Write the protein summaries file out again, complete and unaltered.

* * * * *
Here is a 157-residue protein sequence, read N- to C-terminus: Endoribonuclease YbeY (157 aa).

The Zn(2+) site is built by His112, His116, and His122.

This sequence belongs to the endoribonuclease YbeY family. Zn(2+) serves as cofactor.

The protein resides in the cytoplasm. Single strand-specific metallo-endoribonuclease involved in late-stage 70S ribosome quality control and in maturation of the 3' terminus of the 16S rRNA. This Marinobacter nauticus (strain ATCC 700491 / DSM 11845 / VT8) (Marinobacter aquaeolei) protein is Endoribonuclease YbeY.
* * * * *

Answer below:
Here is a 157-residue protein sequence, read N- to C-terminus: Endoribonuclease YbeY (157 aa).

The Zn(2+) site is built by His112, His116, and His122.

This sequence belongs to the endoribonuclease YbeY family. Zn(2+) serves as cofactor.

The protein resides in the cytoplasm. Single strand-specific metallo-endoribonuclease involved in late-stage 70S ribosome quality control and in maturation of the 3' terminus of the 16S rRNA. This Marinobacter nauticus (strain ATCC 700491 / DSM 11845 / VT8) (Marinobacter aquaeolei) protein is Endoribonuclease YbeY.